Interviews And Articles by Nick Breeze
- Published: 02 September 2014 02 September 2014
by Nick Breeze
Many people who consider themselves financially savvy have touted the wisdom of buying up gold with their extra cash to insure against any looming financial catastrophe. The inevitability of another crisis means that some sort of wealth refuge acting as insurance against currency or stock market shocks, is simply prudence in excelsis.
Enter stage-left, amid the chatter in the global village, the biggest of all the “cryptocurrencies”, Bitcoin (BTC). Bitcoins appear nothing more than an encrypted sequence of numbers representing a certain amount of an anonymous, digital currency, created by techies and constrained by a complex algorithm, with no need for a central bank.
This virtual currency is mathematically generated based on a virtual “mining” process that can only go up to 21,000,000 BTC’s. With this limit to actual creation of BTC’s, inflation is kept in check because the intrinsic value of the coin is limited to the divisibility of the total known amount.
Bitcoin can also be traded between individuals face to face, or with those in far off foreign lands, using a digital wallet. The transfer of BTC’s from one wallet to another is relatively underwhelming but those who use it think differently. Exchanges are popping up everywhere allowing traditional currency purchases of BTC’s, either in large quantities or small fractions of a single coin.
So is it used as a real currency? There is a taxi driver in Hereford, pubs in London, online ecommerce stores, professional services, and now even Virgin Galactic will promise to take you to space in exchange for your BTC’s. Property agents are getting into it, as well as street market traders. The attraction might be anonymity for some but for the mainstream techno consumer, it is the long-term philosophical view that a decentralised monetary system offers more value and security than the central banking system.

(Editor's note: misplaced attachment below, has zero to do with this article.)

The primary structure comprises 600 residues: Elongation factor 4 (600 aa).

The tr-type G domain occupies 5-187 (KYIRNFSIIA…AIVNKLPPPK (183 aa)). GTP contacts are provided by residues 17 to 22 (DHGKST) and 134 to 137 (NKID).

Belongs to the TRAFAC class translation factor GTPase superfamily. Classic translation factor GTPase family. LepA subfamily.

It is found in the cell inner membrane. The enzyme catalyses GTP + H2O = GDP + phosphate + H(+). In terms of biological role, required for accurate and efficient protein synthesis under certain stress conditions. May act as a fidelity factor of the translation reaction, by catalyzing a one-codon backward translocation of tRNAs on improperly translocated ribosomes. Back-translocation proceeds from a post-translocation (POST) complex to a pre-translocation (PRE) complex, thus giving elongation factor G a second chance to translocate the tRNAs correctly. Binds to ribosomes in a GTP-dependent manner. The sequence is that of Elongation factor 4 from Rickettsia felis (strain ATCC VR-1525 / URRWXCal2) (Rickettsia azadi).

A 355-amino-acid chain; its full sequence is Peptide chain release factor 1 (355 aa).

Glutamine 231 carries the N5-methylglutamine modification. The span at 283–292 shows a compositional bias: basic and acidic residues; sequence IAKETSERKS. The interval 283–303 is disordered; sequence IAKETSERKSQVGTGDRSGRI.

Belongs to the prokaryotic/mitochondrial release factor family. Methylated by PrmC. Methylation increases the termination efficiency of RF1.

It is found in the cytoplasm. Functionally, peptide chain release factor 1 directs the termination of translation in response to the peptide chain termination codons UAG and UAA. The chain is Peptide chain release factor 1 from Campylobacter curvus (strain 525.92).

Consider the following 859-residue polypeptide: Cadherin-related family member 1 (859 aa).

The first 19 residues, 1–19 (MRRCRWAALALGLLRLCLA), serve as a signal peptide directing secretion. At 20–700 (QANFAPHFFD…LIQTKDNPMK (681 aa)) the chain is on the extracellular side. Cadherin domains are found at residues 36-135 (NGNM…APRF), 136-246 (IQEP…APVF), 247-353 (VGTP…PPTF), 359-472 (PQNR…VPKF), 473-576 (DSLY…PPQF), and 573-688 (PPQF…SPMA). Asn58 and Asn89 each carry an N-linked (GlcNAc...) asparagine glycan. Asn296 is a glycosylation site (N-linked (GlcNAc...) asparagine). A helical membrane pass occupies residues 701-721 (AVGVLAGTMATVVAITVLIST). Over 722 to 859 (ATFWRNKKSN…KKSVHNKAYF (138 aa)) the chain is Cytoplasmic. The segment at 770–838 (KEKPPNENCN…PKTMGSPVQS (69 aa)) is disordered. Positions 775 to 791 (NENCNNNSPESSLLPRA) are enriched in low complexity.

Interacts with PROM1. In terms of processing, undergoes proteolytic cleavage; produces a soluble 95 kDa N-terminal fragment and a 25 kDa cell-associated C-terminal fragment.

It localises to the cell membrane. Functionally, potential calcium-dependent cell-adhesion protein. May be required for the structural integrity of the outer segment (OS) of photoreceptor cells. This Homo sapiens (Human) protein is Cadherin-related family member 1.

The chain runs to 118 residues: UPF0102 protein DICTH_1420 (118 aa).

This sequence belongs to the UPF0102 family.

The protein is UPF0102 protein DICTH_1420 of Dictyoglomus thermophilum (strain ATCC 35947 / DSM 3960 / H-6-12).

Another question often asked is whether gold is about to be replaced by Bitcoins as the new store of wealth for contrarian investors? At a time when London buses have just stopped accepting cash and the bulk of our conceptual reality is relocating to the interconnected digital landscape, it does seem unlikely that we’d enter into another era of hoarding physical gold to manage our affairs.
Currencies function because we trust them. If we don’t trust them, we don’t want them. The abuse of the American dollar through quantitative easing to bail out careless bankers, leaves many people distrustful of the value attributed to such currencies.
In the case of the USD, it might take only a sea port refusal by China to accept payment for goods in anything but their own currency (or anything but dollars!). That could cause widespread belief that the greenback is worthless and lead to the exchange value of the dollar collapsing. This, so called, “reserve” currency would become the little brother to the big beast of inflationary failure, the Zimbabwean Dollar.
How much more sense does it make to implement a decentralised monetary system that is secure, democratic and, by design, finite, to avoid the temptations of bankers and policymakers to make bad judgements at the expense of the masses?
Right now, the most dated object I keep about my person is my leather wallet. My barcoded library card has relocated to my key ring, whilst my car key has relocated to an App on my phone. My smartphone is a powerful multi-use computer performing endless tasks combining, personal, professional and social. Strikingly, all my plastic cards from the Oyster to the credit and debit cards are still little changed from their prototypes that I recall from my childhood in the late 1970’s and early 80’s.
So will it work? Will we transition? It seems from my research, that Bitcoin is already working and people are transitioning already. It’s value has risen compared to mainstream currencies. The emergence of new exchanges, directories of traders, service providers, and a vibrant idea sharing community of entrepreneurs, mean that this is a very exciting area that looks set to change our perception of money and value.
However, I doubt very much that there will be a day or a month where one currency fades and another becomes the norm. What we tend to see is the bell-curve effect where those that see the potential jump in early and lead the charge. Eventually the benefits and widespread use expand out to the herd, increasing confidence and reducing fear. Government legislation will form alongside, in what we hope will be a more durable, robust and fair monetary system.
Let’s watch and see.
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